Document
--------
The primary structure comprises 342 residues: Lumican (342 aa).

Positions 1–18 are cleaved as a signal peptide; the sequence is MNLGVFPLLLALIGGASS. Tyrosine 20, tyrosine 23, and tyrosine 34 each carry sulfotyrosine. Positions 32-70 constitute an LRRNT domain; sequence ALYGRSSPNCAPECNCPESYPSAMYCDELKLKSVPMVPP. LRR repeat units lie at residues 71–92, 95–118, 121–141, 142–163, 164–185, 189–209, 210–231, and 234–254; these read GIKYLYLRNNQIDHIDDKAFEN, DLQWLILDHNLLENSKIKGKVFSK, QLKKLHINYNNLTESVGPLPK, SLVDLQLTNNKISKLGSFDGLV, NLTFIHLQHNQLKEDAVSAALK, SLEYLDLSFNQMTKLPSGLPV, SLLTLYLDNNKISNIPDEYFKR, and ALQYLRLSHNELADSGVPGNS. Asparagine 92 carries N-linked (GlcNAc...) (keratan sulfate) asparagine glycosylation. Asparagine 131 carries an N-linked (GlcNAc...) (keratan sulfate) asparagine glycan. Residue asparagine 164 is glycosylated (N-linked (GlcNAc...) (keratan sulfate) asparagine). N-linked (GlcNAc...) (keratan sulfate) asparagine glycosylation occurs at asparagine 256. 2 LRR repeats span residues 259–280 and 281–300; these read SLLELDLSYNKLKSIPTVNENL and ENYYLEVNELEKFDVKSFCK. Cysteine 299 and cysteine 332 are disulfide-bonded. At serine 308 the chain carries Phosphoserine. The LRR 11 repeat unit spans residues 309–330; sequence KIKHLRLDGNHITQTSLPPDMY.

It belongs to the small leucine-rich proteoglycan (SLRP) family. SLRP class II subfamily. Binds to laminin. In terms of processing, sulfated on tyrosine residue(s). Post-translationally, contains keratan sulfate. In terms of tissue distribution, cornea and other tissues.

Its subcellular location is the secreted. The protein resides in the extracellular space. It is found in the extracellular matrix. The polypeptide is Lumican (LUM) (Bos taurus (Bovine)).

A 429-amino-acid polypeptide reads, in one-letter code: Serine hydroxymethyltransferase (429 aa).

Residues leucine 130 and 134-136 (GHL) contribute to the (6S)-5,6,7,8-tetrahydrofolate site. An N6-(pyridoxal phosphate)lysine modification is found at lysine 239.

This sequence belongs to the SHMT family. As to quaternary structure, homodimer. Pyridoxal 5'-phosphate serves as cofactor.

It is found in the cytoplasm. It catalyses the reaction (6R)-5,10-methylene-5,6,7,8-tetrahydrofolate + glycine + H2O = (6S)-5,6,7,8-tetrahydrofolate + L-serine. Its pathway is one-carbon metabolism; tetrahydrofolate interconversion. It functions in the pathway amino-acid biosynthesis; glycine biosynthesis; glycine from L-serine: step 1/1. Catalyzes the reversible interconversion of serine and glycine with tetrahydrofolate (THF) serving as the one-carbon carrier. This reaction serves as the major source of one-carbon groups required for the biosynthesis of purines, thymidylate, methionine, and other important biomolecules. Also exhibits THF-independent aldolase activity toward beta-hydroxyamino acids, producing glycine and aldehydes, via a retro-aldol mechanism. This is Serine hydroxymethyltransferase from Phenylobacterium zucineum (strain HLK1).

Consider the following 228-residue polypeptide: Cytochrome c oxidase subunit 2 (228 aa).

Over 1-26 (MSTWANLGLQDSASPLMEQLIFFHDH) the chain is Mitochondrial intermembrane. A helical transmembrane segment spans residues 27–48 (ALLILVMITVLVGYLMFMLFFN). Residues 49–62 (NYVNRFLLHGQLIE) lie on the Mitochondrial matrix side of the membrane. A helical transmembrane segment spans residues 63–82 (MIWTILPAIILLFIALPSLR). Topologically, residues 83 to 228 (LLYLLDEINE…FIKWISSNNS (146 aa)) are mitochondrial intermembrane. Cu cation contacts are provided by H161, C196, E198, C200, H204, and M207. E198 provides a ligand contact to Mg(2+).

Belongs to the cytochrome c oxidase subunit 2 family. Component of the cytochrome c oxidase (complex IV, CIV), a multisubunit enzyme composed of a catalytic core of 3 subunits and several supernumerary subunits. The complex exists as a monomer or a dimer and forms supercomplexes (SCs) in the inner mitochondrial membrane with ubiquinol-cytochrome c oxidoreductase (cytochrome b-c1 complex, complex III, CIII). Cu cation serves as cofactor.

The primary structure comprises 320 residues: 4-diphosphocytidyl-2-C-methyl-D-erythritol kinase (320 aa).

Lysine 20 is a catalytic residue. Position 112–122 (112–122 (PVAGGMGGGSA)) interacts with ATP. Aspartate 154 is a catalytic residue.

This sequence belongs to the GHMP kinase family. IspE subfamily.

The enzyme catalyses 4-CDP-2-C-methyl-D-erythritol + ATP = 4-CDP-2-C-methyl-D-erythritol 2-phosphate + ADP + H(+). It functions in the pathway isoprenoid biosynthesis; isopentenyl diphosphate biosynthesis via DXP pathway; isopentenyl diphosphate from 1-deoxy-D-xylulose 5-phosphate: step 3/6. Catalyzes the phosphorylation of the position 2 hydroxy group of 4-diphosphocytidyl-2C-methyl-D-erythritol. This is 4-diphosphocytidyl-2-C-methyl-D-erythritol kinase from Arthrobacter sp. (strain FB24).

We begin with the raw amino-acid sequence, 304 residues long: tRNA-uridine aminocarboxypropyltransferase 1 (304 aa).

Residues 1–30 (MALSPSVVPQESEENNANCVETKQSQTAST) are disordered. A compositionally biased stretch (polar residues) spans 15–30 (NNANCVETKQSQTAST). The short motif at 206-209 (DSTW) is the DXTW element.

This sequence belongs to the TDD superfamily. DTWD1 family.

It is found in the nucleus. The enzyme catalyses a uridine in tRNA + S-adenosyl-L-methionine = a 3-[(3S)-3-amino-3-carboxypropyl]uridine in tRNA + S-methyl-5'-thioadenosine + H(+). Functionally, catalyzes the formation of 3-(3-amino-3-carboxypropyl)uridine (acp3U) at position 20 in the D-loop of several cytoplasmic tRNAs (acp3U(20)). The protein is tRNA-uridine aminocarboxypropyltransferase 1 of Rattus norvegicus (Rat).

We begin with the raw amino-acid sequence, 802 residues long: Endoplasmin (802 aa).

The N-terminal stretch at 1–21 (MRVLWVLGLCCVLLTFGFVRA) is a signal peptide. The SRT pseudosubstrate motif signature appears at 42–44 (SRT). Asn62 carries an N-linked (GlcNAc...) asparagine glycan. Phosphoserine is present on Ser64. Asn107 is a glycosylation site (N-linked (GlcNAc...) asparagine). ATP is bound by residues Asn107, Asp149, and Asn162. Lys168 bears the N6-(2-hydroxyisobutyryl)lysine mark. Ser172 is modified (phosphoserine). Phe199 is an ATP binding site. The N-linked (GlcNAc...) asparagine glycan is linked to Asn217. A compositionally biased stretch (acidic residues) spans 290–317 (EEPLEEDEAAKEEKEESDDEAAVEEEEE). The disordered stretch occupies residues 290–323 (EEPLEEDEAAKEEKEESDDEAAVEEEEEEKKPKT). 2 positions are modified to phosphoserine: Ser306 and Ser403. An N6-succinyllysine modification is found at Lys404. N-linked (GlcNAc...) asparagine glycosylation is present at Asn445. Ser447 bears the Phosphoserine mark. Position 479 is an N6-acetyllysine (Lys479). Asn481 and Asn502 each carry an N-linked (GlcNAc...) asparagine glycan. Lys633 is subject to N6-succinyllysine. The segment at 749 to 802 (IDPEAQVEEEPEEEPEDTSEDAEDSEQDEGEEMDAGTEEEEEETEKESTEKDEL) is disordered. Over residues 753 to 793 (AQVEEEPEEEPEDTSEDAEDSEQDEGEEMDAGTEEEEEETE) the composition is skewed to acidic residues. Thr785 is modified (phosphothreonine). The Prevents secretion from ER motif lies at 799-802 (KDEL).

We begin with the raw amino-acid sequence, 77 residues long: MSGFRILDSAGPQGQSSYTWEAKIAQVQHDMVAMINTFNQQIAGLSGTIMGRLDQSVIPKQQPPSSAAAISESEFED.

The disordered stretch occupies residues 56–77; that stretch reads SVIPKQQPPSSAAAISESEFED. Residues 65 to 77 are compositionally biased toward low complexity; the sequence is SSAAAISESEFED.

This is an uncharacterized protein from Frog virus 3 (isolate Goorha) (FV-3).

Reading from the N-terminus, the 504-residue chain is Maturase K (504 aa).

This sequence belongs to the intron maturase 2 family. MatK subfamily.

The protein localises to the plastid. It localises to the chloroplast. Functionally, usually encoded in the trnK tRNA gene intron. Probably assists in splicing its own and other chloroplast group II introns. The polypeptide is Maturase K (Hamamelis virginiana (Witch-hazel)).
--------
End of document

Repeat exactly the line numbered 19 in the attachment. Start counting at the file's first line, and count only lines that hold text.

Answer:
It is found in the nucleus. The enzyme catalyses a uridine in tRNA + S-adenosyl-L-methionine = a 3-[(3S)-3-amino-3-carboxypropyl]uridine in tRNA + S-methyl-5'-thioadenosine + H(+). Functionally, catalyzes the formation of 3-(3-amino-3-carboxypropyl)uridine (acp3U) at position 20 in the D-loop of several cytoplasmic tRNAs (acp3U(20)). The protein is tRNA-uridine aminocarboxypropyltransferase 1 of Rattus norvegicus (Rat).